The short lived Daydream platform actually had some standout titles and lots of interesting experimental stuff including early Chrome and Firefox VR integration, YouTube integration, Google photos, WebVR, etc. I could even attach a usb keyboard using usb-to-go for touch typing with my headset on
Going from PCVR with the Vive I assumed 3DoF headset and the simple tracking remote would be crippling but was surprised to find how performant it actually was, with well designed applications really leveraging it’s limitations. Tracking was very robust and hard to break demonstrating Google’s secret software sauce at work.
Some of the walking simulators like Eclipse Edge of Light and Dreadhalls provided a strong sense of presence for those with robust stomachs… whilst Google’s funding helped developer Tender Claws to create the stunning “Virtual Virtual Reality”.
However Daydream had a couple of flaws, notably causing the phone (in my case Pixel XL) to quickly overheat and shut down. It was also uncomfortable and tended to move around due to the single fabric headstrap.
Time to get to work…
This was modified to fit my face by cutting away the original gasket and retrofitting an aftermarket Vive cushion using industrial strength velcro.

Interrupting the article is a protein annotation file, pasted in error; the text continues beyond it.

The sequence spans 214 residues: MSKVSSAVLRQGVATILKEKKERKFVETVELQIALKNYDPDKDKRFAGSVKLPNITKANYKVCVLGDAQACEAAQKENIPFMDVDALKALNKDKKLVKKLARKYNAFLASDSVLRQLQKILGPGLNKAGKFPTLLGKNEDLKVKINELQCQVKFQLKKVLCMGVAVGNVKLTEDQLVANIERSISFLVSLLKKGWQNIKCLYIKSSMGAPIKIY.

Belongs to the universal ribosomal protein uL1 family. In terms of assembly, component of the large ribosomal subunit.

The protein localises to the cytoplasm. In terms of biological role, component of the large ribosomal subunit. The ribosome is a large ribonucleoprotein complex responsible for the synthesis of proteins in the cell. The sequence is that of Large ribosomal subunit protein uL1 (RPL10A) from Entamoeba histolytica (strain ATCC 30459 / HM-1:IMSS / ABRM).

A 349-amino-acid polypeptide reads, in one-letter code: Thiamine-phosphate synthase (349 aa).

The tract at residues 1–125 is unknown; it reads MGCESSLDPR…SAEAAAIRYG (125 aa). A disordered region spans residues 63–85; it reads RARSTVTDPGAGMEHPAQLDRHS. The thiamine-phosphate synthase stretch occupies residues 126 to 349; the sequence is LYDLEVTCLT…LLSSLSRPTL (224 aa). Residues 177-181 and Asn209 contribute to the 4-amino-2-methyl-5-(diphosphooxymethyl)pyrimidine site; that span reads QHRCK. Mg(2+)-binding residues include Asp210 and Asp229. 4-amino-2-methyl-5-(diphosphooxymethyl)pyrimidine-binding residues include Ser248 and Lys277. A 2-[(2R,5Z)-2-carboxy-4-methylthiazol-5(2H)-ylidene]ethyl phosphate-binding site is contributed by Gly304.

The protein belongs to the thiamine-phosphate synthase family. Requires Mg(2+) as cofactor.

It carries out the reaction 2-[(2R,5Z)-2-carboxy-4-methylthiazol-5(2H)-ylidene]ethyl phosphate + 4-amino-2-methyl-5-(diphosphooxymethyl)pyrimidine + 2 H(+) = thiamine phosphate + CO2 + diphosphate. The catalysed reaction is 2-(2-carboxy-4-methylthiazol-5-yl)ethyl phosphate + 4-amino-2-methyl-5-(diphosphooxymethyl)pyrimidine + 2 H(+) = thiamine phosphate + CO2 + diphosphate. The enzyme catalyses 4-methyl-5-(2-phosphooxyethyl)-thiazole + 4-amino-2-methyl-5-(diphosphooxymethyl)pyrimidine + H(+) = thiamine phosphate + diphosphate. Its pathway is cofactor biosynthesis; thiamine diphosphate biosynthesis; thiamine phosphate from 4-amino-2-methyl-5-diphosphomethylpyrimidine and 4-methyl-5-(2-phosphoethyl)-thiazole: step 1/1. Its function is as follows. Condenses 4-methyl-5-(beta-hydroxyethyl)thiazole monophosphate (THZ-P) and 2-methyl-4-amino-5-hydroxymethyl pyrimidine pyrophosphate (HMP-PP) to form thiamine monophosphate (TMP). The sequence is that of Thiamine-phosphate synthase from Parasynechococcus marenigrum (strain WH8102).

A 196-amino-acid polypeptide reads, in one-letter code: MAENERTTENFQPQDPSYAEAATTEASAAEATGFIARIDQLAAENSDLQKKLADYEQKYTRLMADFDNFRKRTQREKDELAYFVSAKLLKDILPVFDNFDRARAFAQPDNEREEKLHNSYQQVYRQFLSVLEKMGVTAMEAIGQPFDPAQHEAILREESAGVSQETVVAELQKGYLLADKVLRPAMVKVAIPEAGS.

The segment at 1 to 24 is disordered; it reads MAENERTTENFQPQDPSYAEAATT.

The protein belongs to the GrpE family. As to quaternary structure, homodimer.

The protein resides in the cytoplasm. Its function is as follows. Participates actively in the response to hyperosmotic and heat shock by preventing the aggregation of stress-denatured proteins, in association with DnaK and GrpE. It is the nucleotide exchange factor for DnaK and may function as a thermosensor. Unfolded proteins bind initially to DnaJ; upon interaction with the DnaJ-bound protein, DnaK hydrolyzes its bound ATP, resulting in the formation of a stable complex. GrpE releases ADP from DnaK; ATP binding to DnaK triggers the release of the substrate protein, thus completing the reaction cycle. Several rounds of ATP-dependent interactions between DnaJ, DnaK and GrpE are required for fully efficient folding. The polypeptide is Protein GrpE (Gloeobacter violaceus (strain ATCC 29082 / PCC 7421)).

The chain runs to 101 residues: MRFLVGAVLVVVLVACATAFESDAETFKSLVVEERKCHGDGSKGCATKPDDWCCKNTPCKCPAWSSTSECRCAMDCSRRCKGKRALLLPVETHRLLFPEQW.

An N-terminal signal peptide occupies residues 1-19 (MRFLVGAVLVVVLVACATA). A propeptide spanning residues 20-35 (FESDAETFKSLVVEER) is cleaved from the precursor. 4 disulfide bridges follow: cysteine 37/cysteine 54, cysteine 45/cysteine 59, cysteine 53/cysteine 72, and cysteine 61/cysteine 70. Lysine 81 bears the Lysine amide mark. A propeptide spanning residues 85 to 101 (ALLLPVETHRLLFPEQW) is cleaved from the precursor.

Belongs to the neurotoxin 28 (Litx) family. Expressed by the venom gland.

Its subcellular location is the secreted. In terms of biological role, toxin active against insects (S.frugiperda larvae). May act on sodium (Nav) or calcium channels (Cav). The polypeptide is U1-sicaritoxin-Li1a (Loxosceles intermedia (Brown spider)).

This resulted in a super comfortable fit by increasing the surface area whilst presenting a more compatible shape. The entire gasket could be still removed for cleaning, though the polyurethane (Pu) Vive cushion was easy to wipe clean without removal.
Looking down would cause the headset to lift away from my face, as Daydream came with just a simple horizontal strap with plastic buckle adjuster. Quickly moving left or right caused the headset to move about, tightening the strap helped a little but then pulled the cushion too tight against the face. It was time for an additional strap!
Couple of different straps were tried, to find the right shape and style that was easily adjusted but comfortable. It needed to be elasticated but firm enough to grip the head firmly, and easy to adjust whilst on your head; finally thin enough to allow use of audio headphones.
The trickiest challenge was cooling the phone; unfortunately Daydream used a smartphone firmly clamped in a thermal sandwich of plastic and fabric faceplate. Thankfully the Pixel XL had an aluminium alloy body which I could exploit.
Thanks for reading. Rob Cole